Stop a billionaire takeover…
We believe a handful of billionaires have too much influence over our local elections, and we ask that legislators stand by our students and families, in support of our neighborhood public schools. Our elections should be determined by our communities, not outside money from billionaires with a sordid history of failed privatization schemes like Betsy DeVos, the Walton family and Eli Broad. It is about our students, parents and communities and deciding the best direction forward: Do we save public education or do we privatize it?
With what is happening in the Trump/DeVos administration, it is more important than ever to prioritize the voices of our students, parents and community members here in Los Angeles, and fight back privatizers who seek to take over our school board, as well as local and state elections.
Prior to Betsy DeVos’ confirmation as Secretary of Education, real estate mogul and billionaire Eli Broad sent a letter to all US senators, urging them to vote no to DeVos. This is a letter response sent to Broad from UTLA President Alex Caputo-Pearl, which was also sent to all US senators.
Stop a Corporate Takeover of Our Public Schools
Today there are more than 1,230 charter schools statewide, and The California Charter School Association, a lobbying arm of the charter school industry, hopes to put 1 million children in charters by 2022.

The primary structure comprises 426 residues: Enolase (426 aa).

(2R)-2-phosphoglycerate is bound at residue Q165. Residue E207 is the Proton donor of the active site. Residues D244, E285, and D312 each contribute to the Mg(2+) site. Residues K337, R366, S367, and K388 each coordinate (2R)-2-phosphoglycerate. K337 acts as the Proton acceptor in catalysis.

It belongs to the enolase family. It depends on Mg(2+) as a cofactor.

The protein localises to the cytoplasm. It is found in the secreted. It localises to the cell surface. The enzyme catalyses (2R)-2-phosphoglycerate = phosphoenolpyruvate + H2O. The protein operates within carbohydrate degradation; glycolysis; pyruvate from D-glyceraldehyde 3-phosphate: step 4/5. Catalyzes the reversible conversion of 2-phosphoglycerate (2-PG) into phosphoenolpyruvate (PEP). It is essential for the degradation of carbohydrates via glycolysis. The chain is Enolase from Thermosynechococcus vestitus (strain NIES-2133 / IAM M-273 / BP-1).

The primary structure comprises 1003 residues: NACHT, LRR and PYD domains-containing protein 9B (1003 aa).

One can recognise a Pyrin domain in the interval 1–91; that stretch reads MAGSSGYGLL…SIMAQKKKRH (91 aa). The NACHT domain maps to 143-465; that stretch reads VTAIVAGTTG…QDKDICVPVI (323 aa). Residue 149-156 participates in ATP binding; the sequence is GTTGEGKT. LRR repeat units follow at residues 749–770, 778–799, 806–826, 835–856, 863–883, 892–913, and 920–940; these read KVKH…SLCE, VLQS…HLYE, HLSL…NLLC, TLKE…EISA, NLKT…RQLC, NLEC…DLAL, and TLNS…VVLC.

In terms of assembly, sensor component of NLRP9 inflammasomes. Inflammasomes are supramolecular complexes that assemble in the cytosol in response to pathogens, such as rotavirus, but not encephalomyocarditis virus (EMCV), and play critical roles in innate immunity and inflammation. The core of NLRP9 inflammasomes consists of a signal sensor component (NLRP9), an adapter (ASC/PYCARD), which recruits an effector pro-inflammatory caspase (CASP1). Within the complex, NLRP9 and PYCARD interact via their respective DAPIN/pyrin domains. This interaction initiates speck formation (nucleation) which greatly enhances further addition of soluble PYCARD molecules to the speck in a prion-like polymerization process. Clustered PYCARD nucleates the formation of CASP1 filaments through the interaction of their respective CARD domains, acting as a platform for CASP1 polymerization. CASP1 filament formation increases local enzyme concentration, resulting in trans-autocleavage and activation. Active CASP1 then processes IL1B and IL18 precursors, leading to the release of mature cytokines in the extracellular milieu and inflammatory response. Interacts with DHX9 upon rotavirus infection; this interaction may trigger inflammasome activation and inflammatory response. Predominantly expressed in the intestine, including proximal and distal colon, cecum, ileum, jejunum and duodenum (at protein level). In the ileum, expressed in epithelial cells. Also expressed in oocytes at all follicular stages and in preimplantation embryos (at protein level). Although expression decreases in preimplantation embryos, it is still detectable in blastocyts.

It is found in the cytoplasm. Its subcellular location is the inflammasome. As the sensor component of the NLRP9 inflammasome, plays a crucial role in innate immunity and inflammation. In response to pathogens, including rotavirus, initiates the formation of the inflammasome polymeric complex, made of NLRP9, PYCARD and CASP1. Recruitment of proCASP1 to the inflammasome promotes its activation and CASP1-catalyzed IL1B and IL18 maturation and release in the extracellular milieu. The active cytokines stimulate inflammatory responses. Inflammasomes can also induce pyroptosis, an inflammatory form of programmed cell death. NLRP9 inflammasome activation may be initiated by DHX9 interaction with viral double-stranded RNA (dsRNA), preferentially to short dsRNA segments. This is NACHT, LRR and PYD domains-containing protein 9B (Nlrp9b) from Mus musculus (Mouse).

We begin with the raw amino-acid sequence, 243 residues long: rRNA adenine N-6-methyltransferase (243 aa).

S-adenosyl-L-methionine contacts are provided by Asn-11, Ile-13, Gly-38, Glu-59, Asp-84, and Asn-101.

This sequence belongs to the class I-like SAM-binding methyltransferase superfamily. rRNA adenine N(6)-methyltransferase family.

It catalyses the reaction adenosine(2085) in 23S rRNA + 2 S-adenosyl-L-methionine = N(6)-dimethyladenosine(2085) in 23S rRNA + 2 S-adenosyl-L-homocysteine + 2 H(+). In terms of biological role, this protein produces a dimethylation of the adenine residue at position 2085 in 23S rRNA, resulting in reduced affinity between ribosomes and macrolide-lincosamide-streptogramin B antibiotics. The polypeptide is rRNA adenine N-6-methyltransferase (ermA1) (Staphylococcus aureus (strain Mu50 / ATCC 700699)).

CCSA’s statewide privatization effort has been amplified locally by billionaire Eli Broad and the Walton family of Walmart, among others, with a plan to undercut LAUSD schools by removing 50% of its students, forcing the district onto a path of bankruptcy. Broad has donated more than $1.35 million to CCSA since 2013.
The corporate elite continue to fund a massive privatization effort through campaign donations, engaging PR firms to sway public opinion and also own major shares in national media companies, including the Tribune Co., the parent company of the LA Times, as well as “The 74,” which owns the LA School Report.
Our public schools are in competition with charter schools for money, resources and what they call ‘market share’ or positive favor from parents and the community. The narrative around charters and offering ‘choice’ is misleading – all plans lead to privatization of public funds without real accountability measures.
In fact, public schools are forced to compete not only for students, but for teachers and leaders as well – the human resources that are most critical to educational success. We can see what happened in Detroit as competition outpaced quality. This ‘disruption’ in education proves to have devastating effects on our children.
Aug. 4, 2016: Washington Post article by Valerie Strauss: ‘Reformers ‘disrupted’ public education. Now an Ivy League dean says the consequences for kids can be ‘devastating.’
Our Vision for Community Schools
We need real, lasting improvements to our schools. We need an educational system that includes arts and music, smaller class sizes, a well-rounded curriculum that includes ethnic studies as well as equitable systems of accountability and excellence. Parents and the public should help shape and transform their neighborhood schools to be truly community schools, locally grown and built by the neighborhood they serve. We need a fair process to ensure all students that walk through any school door – be it a public or a charter school – can access a high-quality education.
Feb. 17, 2016: During a national day of action to support public schools, students hold up a banner featuring clubs, programs and after school activities at Hamilton High School in Los Angeles.